UK retailers could see profits fall by £8bn in the next four years, according to a new report from Alvarez & Marshal in partnership with Retail Economics, a direct result of the ‘seismic shift’ to ecommerce fuelled by the Covid-19 pandemic.
In the report issued by the global services firm, pre-tax profit margins are forecast to fall to 3. 2 per cent by 2025, compared to the projected 3.7 per cent that was expected, had the pandemic not hit and consumer behaviour would have remained unchanged.
The research has identified the apparel, homewares, and electricals business sectors as those which will experience a permanent step-change in consumer behaviour, brought about by increased online engagement.
At the other end of the scale, however, categories for which online experiences are typically less convenient compared to traditional shopping due to a preference for ‘touch and feel’ browsing, will be the most likely to return to pre-pandemic conditions, despite some shift in spending habits.
A table depicting the percentage of consumers expected to permanently shift to online shopping places Toys and Games right in the centre. With 15 per cent of respondents to the research making the digital shift, compared to four per cent in 2020.
Four in ten UK consumers state that their shopping habits will change permanently, marking the highest in Europe, the research states.
Richard Fleming, managing director and head of restructuring Europe, A&M, said: “Covid-19 has wrought irreversible change which has left the future of many retailers hanging in the balance.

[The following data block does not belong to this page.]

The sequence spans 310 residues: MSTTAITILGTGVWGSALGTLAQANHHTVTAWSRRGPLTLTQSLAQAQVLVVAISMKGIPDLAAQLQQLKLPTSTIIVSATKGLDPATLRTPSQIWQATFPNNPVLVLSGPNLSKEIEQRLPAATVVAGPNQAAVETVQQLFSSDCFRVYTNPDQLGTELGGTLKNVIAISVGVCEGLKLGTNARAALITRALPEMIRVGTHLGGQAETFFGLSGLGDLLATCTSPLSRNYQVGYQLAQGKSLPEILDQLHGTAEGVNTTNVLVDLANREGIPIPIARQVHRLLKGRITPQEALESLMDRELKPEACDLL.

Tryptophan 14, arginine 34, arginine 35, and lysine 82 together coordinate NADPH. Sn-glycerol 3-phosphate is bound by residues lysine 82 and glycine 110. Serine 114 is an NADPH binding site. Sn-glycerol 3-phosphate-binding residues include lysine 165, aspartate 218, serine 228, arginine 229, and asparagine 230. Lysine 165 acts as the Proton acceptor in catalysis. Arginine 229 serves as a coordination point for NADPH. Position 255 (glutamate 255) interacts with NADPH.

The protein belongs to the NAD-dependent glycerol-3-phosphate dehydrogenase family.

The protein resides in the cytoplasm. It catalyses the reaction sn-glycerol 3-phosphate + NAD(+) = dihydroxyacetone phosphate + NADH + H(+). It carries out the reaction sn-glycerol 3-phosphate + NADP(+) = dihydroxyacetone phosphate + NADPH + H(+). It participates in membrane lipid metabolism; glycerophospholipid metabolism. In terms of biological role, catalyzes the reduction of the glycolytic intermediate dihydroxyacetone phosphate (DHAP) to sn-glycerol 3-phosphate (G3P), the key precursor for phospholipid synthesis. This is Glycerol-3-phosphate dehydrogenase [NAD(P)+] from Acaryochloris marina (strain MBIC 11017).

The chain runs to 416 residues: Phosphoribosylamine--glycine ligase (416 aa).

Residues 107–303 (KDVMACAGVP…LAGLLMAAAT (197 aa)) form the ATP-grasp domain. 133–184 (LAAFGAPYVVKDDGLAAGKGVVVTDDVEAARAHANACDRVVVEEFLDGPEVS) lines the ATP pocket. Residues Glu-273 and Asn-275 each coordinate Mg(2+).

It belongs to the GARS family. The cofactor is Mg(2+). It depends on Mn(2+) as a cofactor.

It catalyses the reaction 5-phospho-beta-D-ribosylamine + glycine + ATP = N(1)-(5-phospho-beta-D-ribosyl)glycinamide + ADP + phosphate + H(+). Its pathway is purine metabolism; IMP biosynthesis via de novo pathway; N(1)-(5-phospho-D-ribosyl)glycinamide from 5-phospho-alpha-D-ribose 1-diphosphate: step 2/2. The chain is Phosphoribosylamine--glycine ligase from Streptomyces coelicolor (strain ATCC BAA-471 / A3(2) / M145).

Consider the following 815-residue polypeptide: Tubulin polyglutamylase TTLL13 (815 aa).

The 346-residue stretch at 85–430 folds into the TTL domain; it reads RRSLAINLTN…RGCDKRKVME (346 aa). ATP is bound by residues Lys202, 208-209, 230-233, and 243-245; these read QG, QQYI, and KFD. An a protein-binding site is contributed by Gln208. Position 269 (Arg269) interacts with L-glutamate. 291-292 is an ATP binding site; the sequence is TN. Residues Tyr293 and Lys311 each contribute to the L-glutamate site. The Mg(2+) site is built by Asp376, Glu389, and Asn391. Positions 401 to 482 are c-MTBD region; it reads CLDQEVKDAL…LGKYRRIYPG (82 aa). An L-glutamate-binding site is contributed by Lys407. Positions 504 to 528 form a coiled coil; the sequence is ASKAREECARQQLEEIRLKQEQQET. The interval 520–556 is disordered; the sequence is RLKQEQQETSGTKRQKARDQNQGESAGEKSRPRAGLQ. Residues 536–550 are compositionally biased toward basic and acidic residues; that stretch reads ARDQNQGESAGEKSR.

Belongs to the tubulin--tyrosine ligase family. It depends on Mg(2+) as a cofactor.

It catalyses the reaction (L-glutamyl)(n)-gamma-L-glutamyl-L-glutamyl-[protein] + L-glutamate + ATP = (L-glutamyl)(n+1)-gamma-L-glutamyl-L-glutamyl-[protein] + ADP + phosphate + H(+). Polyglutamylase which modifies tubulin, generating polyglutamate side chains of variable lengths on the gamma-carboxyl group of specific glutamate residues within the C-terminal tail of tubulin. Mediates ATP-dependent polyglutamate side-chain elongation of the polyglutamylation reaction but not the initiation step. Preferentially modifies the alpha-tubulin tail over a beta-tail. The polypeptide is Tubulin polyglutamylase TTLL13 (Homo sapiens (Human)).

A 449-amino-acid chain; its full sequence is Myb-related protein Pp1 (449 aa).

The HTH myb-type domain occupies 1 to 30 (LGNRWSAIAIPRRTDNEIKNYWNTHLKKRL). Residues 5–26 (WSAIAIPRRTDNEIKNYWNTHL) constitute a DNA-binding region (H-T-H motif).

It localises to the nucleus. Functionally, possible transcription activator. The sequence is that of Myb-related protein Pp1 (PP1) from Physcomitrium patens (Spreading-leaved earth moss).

“Those businesses that will remain relevant and survive the disruption will be those that are able to realign operating models with the new normal and meet the needs of a post-pandemic consumer – but there will be an inevitable shake out of those that cannot do so before it’s too late.”
The Disney Store has become the most recent retail brand to hit the headlines in the last couple of weeks as the business confirmed that it was in consultation with a group of UK stores about the possibility of closures. A spate of closures across the UK has since sparked rumours that it could be opting for a reworked plan for its bricks and mortar retail, operating just one or two flagship stores in the country.
Disney had previously stated that it would be boosting its digital retail presence in the face of the shift to online shopping and ecommerce, prior even to the onset of the pandemic.
Erin Brookes, managing director and head of retail and consumer, Europe, A&M, added: “As digital becomes more critical across every stage of the customer journey, retailers face a make-or-break moment to prevent profits from spiralling downwards. There is no going back – retailers must acknowledge changing consumer behaviour and respond appropriately.
“Yes, this includes successfully transitioning away from some physical stores and re-imagining the purpose of others, but investing in the building blocks for efficient online operating models such as reverse logistics, strategic partnerships and intelligent data and technology is essential.”